Tiffany wasn’t feeling quite so exuberant. I noticed after we turned around at Aquatic Park that she wasn’t talking as much (If you know Tiffany, you know that this is a sign of something. Could be fine, could be bad, but it’s not the norm). So I picked up the slack. For the first time in my life, I did a six-mile run and talked almost the whole time (If you know me, you know that this, too, is not the norm).

That’s when I realized that even though I’m hopelessly undertraining, I can totally do this half-marathon. Not fast. But not slowly either. And definitely all 13.1 miles. Because once I get going, I can just keep on happily going — or grumpily going, depending on my mood. But I’m going to do this. And it’ll be hard and good and awesome. Like a lot of things in life.

Oh, and Tiffany and I still ran 11-minute miles — with a million red lights and tourists by Fisherman’s Wharf. What?!?!

Eight Mile High

9 Sep

There are two things I’m thankful for today.

  1. I’m in better shape than Britney Spears.
  2. I can run 8 miles.

I mean, I know Britney’s a train wreck, but really? I have a more toned tummy than her? How did that happen?

I finally figured out where the Nike Marathon training schedule was on the site (how did I miss it before?), and realized that I’m totally undertraining. I freaked out for a moment, but the good thing about actually running again is that I’m realizing why I do this.

So why am I doing it? Running is a constant series of successes. Every time I make it to the top of a hill, every stride or pickup I add, every time I up my mileage or cut minutes off my time, it’s an accomplishment. I did that Noe hill twice today. I rock!

Oh, and the other thing I realized? I accidentally bought the wrong width sneakers. So now I have to buy a(nother) new pair. Why must running shoes be so expensive?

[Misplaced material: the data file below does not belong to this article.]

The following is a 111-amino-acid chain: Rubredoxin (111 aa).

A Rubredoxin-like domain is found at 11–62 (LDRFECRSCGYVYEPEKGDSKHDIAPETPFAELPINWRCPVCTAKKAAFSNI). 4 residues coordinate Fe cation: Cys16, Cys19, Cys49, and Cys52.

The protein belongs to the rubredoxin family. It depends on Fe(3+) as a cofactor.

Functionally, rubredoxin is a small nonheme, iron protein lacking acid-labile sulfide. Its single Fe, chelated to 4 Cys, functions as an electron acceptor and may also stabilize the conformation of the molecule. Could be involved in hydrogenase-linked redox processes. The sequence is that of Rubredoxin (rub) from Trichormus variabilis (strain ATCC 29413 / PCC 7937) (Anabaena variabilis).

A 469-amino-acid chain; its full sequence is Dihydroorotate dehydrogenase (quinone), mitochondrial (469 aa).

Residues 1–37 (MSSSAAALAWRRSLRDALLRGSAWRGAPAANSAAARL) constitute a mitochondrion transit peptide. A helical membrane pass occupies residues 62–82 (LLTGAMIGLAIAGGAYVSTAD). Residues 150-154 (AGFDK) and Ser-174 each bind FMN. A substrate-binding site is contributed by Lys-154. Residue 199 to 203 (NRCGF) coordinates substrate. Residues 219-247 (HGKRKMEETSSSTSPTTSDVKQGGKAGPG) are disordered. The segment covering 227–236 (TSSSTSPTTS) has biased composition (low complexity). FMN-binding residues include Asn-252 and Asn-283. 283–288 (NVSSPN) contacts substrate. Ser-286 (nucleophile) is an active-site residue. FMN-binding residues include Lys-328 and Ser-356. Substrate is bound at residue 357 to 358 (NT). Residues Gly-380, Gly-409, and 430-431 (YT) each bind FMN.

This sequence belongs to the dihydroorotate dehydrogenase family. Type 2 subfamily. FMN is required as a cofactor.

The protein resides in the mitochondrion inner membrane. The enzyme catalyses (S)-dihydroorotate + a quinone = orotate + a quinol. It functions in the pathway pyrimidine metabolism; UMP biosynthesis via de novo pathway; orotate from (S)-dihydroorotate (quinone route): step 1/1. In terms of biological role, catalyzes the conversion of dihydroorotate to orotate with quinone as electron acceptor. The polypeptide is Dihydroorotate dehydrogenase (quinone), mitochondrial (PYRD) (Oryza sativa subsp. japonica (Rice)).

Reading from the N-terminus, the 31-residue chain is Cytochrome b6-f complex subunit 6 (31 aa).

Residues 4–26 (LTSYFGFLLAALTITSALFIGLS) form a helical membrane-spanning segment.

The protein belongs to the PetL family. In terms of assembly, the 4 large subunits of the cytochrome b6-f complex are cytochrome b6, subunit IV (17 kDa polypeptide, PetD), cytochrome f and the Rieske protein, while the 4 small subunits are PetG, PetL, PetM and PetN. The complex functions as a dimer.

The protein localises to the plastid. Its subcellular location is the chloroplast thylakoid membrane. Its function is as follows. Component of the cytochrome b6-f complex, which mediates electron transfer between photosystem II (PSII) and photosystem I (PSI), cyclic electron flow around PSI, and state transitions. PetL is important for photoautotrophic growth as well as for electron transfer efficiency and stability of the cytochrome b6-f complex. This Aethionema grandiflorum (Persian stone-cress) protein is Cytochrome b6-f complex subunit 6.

Why I Run

24 Aug

I think it’s funny that, while I’m training for my second-ever athletic event, Gillian is training for something, too. Which I just realized, by going back through her blog, is the same half-marathon I’m training for!

This morning, I suddenly realized I should go for a run after work. After my run with Annie on Tuesday (and Gillian’s inspiration), I’ve decided to turn an alleged training plan into a real training plan. I turned down a Wilco show (I’ll probably regret that) and a chance to grab some drinks with coworkers (I probably won’t regret that). Then I got home, put on my running clothes, and dashed out for a 4.5-mile version of my super-hilly neighborhood run.

I always keep a good pace at the beginning (You need to have good form when running in an ex’s neighborhood. It helps that it’s downhill), but I realized when I was running up San Jose on that gradual incline that usually kills me — I was keeping the pace.

I wish I could say that I noticed all these amazing things on my run, but I was really thinking more about what it means to me to be in shape. I don’t really care about having a great figure. I don’t ever expect to get rid of the belly I’ve had since I was in middle school. But climbing that hill on Noe after having run more than three miles already and not having to walk, then getting to the top and looking out over the city. That’s why I run. I love being able to do that.

Goals for next year

5 Sep

I gave up on most of my athletic goals for this year. I didn’t start training early enough (well, at all) for the Pac Grove Tri. I decided to do the Nike Women’s Half-Marathon instead of the Treasure Island Tri, but the day I went to sign up was the day after the half-marathon sold out. Oh well. Next year.

As a matter of fact, next year, I’d like to do Bay to Breakers again, Pac Grove, and the Nike Women’s Half. I want that Tiffany and Co. finisher medal, dang it!

After finally starting to recover from my post-vacation cold, I went for two runs this weekend, and boy, am I out of shape. I was hoping to get up to go to spinning tomorrow AM, but maybe I’ll sleep in and start back up with Spinning on Thurs. As always, we’ll see…